- A European pilots’ group is urging the EU’s aviation regulator to conduct an independent review of the Boeing 737 Max.
- The planes have been grounded since mid-March following two fatal crashes.
- The FAA on Thursday is updating its international counterparts about fixes for the plane at a meeting in Texas.
A European pilots’ group Thursday urged the region’s aviation regulator to conduct its own thorough and independent review of the Boeing 737 Max before allowing the planes to fly again.
International air safety regulators, including the Federal Aviation Administration, grounded the close to 400 Max jets that were in service in mid-March after two fatal crashes within less than five months of one another killed a combined 346 people.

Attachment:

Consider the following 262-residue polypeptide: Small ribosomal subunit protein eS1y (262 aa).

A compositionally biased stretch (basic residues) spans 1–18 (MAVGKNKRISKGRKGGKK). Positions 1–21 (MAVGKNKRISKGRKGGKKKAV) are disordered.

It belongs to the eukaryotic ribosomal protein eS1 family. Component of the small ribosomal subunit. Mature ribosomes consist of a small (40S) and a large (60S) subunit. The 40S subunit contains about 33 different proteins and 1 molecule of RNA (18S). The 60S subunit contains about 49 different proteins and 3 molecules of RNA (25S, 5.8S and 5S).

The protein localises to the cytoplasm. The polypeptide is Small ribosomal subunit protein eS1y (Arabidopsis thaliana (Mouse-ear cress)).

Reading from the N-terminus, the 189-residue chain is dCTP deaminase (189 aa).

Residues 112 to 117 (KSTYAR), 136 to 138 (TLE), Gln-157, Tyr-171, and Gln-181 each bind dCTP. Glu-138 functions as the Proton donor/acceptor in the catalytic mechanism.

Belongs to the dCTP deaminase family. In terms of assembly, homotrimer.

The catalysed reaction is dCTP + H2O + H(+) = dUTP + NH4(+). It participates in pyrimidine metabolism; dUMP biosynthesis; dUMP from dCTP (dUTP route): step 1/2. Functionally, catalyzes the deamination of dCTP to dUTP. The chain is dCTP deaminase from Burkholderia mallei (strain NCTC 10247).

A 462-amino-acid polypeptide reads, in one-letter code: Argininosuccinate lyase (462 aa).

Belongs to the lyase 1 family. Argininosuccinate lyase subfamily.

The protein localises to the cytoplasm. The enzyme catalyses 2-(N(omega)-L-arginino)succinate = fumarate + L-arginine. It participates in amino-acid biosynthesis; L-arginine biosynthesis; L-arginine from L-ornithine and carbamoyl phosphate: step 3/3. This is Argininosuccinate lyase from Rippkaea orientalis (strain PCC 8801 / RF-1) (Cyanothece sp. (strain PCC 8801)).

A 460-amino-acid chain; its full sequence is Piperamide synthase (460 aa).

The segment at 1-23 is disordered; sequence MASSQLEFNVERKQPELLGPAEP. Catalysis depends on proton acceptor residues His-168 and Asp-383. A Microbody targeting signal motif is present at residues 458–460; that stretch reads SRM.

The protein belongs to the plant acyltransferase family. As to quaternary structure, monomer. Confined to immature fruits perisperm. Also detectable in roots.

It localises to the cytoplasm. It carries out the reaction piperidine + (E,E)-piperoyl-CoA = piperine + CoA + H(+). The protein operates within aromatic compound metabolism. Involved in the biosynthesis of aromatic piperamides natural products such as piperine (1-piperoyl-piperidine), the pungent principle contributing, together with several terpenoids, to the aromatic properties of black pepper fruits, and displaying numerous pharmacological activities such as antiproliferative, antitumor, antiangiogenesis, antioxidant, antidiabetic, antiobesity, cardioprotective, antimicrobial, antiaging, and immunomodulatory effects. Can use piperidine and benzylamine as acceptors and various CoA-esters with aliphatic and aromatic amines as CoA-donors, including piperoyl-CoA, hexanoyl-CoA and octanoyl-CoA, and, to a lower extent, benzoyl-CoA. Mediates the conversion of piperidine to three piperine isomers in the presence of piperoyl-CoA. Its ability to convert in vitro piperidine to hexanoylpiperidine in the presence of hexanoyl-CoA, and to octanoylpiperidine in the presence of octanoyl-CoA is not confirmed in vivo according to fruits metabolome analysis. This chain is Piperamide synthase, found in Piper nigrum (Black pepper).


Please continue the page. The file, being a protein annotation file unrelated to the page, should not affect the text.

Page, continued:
“Simply accepting the FAA’s word on the Max’s safety won’t be enough,” the European Cockpit Association said in a statement. The group represents 38,000 European pilots, including those at airlines that have purchased the Boeing 737 Max, Norwegian Air Shuttle and Ryanair.
The group’s comments come as the FAA meets with its international counterparts in Texas on Thursday to provide an update on its process of approving Boeing’s changes to the planes in an effort to get them flying again.
Operators of the Boeing 737 Max are grappling with how to reintroduce the plane in their fleets if the FAA and other authorities approve its return. The absence of the plane has forced airlines to cancel hundreds of flights during the busy summer travel season. Confidence from pilots and flight attendants is key to that strategy, and Boeing has met with both groups in recent weeks to discuss the changes it’s preparing…